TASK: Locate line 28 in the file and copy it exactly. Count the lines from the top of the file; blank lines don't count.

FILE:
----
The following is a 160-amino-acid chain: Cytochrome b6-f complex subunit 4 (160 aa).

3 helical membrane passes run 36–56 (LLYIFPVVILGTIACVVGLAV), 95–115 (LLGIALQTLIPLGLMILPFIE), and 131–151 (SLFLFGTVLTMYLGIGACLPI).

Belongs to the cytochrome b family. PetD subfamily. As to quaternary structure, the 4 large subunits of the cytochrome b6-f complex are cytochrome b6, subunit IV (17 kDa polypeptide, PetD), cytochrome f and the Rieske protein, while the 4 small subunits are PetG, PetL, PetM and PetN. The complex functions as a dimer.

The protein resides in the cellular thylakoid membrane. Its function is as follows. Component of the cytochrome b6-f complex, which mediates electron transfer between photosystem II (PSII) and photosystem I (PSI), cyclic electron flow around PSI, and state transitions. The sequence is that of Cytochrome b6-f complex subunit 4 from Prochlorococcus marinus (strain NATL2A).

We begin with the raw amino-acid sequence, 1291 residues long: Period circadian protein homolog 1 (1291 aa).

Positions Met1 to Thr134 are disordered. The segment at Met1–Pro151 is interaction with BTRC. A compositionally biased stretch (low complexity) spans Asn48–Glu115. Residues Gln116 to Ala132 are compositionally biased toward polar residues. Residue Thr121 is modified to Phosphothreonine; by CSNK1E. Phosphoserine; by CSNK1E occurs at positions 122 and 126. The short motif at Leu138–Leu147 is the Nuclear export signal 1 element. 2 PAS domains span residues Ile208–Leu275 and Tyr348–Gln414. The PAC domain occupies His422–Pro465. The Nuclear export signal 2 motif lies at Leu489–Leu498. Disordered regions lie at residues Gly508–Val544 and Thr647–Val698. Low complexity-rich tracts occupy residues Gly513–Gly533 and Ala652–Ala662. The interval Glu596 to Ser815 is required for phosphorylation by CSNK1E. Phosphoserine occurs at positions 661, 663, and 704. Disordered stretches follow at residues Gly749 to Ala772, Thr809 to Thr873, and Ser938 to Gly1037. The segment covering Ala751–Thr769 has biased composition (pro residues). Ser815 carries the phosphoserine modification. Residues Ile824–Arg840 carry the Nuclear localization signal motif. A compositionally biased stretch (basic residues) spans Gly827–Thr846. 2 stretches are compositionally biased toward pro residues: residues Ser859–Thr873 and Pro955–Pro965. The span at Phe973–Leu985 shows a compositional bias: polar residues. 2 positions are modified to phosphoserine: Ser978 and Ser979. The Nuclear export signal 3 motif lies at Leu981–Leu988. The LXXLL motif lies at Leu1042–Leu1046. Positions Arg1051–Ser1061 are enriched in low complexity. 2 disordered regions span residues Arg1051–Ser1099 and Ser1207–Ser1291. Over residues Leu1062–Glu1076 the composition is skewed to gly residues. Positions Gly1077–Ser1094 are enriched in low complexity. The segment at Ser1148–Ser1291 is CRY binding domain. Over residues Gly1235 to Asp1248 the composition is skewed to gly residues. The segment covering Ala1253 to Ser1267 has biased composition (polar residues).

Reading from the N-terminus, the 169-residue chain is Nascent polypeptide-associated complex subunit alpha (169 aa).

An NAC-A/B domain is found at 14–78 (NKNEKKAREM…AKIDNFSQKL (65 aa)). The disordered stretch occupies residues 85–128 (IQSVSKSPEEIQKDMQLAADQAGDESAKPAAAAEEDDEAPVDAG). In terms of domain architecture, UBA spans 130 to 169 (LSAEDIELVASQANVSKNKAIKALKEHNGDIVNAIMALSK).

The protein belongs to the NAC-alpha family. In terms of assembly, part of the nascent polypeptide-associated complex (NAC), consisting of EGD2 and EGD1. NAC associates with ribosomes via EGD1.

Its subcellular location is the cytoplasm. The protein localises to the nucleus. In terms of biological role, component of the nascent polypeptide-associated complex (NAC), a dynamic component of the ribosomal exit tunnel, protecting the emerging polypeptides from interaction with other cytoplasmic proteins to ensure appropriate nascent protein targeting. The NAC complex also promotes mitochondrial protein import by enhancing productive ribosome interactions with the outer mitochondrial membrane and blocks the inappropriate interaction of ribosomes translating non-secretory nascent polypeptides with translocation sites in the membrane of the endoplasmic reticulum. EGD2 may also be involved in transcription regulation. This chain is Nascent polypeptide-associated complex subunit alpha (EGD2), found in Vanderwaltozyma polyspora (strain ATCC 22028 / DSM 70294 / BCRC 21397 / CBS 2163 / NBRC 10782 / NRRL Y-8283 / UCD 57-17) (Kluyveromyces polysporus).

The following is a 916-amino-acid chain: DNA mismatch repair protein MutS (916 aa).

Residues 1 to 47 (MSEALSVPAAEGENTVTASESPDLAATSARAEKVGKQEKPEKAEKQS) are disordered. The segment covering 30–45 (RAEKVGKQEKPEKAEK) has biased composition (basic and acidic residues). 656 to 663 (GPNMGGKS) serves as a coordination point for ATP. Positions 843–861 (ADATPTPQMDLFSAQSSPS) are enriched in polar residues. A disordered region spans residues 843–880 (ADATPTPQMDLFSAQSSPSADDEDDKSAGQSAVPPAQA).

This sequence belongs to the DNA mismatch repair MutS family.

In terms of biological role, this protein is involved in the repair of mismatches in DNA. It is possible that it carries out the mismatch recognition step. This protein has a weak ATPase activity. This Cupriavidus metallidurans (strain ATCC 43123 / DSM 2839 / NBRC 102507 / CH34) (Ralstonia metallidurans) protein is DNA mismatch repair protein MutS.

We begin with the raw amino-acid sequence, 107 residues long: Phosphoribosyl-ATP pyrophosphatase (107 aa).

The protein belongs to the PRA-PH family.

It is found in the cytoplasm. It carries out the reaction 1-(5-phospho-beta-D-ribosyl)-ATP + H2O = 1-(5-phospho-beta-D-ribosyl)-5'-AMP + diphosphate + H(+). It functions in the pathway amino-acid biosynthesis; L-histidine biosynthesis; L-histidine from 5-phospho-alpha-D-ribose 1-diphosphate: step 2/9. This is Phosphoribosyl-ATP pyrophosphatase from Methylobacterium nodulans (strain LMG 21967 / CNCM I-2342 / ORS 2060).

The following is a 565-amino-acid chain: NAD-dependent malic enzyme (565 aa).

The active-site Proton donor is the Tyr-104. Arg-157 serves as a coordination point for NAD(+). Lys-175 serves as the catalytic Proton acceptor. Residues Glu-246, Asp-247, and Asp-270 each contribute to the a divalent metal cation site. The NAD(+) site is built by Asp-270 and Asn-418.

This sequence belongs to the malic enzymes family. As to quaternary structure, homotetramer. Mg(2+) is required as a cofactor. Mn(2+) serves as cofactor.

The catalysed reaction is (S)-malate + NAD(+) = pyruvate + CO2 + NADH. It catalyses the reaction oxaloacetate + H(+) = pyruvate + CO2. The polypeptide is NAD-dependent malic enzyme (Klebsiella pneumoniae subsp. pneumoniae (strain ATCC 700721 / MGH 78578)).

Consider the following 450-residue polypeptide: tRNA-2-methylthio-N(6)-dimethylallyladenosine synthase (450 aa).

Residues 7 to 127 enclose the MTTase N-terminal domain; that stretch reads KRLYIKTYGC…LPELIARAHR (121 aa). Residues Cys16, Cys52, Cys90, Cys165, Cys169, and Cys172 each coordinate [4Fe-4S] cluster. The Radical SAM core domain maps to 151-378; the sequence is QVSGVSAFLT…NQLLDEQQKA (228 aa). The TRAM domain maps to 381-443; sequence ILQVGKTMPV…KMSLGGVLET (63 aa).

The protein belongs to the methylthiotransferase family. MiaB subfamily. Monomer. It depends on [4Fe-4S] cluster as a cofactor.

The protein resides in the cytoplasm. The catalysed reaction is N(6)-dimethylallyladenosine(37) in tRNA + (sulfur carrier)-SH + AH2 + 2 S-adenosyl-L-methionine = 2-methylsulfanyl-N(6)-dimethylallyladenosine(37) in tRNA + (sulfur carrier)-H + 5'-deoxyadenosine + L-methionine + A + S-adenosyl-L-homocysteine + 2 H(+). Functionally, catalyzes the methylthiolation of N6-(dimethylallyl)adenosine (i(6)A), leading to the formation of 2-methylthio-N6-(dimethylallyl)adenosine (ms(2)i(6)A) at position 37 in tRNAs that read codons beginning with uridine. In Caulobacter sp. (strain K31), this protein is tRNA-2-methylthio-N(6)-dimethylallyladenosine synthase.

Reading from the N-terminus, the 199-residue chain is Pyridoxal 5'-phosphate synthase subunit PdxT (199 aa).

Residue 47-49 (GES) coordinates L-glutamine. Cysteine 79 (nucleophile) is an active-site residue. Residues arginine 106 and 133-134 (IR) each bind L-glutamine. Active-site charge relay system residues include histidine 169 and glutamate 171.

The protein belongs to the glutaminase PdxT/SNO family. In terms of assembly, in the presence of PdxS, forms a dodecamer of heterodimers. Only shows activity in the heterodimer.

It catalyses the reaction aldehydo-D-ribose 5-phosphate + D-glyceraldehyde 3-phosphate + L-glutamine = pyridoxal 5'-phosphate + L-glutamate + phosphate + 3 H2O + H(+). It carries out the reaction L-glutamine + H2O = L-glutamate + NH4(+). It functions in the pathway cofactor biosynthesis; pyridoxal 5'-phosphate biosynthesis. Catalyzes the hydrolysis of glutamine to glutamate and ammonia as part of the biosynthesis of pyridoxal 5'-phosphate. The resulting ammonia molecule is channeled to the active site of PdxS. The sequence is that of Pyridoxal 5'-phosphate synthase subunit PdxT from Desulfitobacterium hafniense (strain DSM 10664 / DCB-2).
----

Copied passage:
The protein belongs to the glutaminase PdxT/SNO family. In terms of assembly, in the presence of PdxS, forms a dodecamer of heterodimers. Only shows activity in the heterodimer.